Tuesday, November 1, 2011

2011: November 1st

Darn, I just finished writing the last posting from October 15th and here it is, November already! Welcome to the November 1st posting about all things One Block West, the latest in the year-long, twice-monthly series.

The first week of this period, heading into the weekend of Saturday the 22nd was crazy! The week started off slow enough, but we could feel it building momentum all week long heading into the prime leaf-peeping weekend of the year. I spent all of Monday and Tuesday just trying to dig out from all the paperwork that didn't get done the week before because we were so busy.

Tuesday and Wednesday we prepped like crazy for a private dinner for the local chapter of Accademia di Cucina Italiana on Thursday the 20th. This group, dedicated to preserving and promoting Italian cuisine, holds several themed dinners each year at restaurants all over the world. All the chapters hold their Ecumenical Dinner, the highlight dinner of their year, at restaurants at roughly the same time of year. Each dinner has the same theme; this year the theme was fruit and cuisine.

If you know anything about modern Italian cuisine, you know that fruit has very little place at the Italian table, with the exception of the traditional bowl of fruit and the occasional fruit dessert. Savory cuisine using fruit is rare. Worse still, the timing of this dinner at the end of October does not coincide with the availability of many of the most interesting fruits. And so it was quite painful to come up with a worthy menu featuring fruit, but it was equally a pain for all the chefs all over the world who were doing the same thing I was. In the end, I arrived at a menu that pleased me, although I overheard one self-important attendee exclaim for all to hear that he was underwhelmed with the menu. I did the best I could on the quite restricted budget that the group gave me.

I loved the antipasti: goat cheese-stuffed, prosciutto-wrapped grilled figs; crostini topped with caramelized onions, melted Gorgonzola, and fresh fig jam; and grilled focaccia topped with sausage and grape “olivada.” Olivada is the Italian equivalent of tapenade (or vice-versa) and we modeled the red grape version on the cherry version we did so successfully this past spring. I love the sweet-tart aspect of this delicious condiment.

Our secondo was a porcini, roasted grape, and walnut risotto which we made with verjus instead of wine. It was very difficult to balance the acidity of the verjus with the sweetness of the grapes, which roasting only enhances. In the end, I think we did pretty well.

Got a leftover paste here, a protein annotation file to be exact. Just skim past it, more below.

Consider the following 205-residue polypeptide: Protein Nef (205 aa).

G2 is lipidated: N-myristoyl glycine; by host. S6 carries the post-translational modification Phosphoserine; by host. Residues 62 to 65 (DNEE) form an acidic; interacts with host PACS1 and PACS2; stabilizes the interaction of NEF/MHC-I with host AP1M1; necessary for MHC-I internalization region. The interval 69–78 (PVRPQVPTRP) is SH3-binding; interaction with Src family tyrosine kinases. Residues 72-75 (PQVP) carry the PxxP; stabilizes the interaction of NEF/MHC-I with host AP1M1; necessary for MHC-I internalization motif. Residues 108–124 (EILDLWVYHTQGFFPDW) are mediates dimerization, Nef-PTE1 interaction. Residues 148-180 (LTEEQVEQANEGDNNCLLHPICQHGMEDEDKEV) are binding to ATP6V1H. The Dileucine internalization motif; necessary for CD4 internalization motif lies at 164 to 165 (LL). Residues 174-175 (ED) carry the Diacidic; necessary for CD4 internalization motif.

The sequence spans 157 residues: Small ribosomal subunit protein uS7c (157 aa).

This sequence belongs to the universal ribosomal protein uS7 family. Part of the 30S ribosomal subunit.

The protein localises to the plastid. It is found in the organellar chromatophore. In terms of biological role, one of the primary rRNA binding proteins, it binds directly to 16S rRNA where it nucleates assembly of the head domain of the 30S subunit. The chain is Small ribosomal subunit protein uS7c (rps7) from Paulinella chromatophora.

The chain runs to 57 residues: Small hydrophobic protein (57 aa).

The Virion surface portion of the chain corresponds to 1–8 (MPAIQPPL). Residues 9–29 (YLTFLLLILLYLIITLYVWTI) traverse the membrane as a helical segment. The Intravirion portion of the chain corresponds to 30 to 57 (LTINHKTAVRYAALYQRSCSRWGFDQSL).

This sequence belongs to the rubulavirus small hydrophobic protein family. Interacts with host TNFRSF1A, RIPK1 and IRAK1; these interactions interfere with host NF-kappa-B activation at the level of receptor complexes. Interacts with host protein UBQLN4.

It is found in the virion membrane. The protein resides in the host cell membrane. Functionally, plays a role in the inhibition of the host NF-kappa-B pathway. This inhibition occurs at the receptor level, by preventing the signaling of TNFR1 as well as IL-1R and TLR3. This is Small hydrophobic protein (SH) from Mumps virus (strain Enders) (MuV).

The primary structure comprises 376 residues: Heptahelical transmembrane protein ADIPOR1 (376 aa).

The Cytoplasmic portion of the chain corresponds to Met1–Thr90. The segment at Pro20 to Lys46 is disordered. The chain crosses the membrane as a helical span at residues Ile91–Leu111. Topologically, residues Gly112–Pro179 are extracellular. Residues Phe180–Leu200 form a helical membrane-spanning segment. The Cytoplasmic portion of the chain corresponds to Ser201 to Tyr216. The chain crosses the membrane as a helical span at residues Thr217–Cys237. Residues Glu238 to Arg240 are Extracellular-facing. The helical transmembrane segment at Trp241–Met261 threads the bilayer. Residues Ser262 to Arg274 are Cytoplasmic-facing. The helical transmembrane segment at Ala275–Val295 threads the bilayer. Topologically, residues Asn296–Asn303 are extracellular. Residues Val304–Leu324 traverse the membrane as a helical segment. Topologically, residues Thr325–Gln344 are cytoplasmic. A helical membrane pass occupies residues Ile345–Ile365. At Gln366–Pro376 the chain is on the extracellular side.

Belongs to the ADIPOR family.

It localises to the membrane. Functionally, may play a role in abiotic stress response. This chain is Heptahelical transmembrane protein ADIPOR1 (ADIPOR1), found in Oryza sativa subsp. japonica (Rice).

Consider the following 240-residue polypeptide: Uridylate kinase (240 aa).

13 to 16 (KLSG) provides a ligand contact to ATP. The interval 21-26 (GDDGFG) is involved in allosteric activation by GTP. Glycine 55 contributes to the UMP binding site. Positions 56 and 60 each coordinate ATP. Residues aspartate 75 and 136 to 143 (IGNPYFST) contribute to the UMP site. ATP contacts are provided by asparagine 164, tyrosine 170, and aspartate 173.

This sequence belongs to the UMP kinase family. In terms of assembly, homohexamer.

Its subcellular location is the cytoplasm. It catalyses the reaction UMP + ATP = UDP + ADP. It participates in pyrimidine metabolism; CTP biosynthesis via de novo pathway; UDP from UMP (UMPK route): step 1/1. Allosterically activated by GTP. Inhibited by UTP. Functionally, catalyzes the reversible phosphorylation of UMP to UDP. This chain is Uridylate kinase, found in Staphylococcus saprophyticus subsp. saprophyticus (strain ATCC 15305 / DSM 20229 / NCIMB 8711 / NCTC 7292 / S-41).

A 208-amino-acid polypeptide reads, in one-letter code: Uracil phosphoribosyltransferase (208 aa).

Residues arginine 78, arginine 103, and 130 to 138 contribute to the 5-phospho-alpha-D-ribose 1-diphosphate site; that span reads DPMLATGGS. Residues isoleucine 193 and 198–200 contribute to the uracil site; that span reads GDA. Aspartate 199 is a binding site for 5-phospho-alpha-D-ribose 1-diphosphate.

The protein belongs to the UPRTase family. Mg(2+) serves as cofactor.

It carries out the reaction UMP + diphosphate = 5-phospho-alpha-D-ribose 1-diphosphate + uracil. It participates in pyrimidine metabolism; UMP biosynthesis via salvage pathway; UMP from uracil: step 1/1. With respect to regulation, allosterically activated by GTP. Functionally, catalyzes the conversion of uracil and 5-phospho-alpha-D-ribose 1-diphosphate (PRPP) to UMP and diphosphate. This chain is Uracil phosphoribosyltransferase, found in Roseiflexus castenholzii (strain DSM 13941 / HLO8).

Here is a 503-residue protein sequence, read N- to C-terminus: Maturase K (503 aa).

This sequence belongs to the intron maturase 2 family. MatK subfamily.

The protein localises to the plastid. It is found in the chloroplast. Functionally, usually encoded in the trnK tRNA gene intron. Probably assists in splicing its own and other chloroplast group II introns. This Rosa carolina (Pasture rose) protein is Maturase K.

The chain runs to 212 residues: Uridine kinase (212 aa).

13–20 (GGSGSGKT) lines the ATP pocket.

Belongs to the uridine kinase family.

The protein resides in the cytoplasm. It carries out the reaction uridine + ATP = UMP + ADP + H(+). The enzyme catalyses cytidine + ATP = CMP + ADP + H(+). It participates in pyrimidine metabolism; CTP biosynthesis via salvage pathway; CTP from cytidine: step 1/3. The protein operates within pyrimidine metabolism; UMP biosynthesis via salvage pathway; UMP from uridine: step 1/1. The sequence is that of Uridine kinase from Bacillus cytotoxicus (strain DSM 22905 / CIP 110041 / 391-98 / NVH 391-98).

The primo was a whole loin of Berkshire pork stuffed (roulade style) with macerated dried fruits and porcini mushrooms. I went heavy on the cherries in the stuffing because I wanted to pull out the very cherry aspects of the Tuscan Sangiovese-Syrah blend that we served with the pork. On the side were sautéed local cavolo nero and a mostarda, Cremona-style. Rather than domestic pork, I wanted to serve wild boar at this course, but that would have blown the entire dinner budget.

When I serve vegetables at an Italian dinner, I always cringe. As an American, I have the American taste for cooked but slightly crunchy vegetables. [For the record, I like my vegetables more cooked rather than less cooked.] Except in very modern Italian restaurants, there's no such thing as crunchy vegetables. Still, I let my taste guide me and served the cavolo just wilted and sautéed briefly in olive oil with garlic.

For dessert, our guests finished with an orange crostata, cooked upside down very similar to a tarte Tatin, but made with a polenta genoise batter. I developed this recipe many years ago using blood oranges (not in season until December) and it is always a hit.

And so the dinner on the 20th was the crowning glory to an otherwise miserable day in the restaurant business. Last edition, I mentioned that the 13th was a day from hell. The 20th nearly went down in the books as another. I came in around 6:30am on the morning of the 20th to complete all my taxes (sales, meals, Federal withholding, state withholding, and unemployment). It's always a pleasure to do this; one of the highlights of my month. If you didn't read that last statement with dripping sarcasm, go back and do it again and keep doing it until you get it right.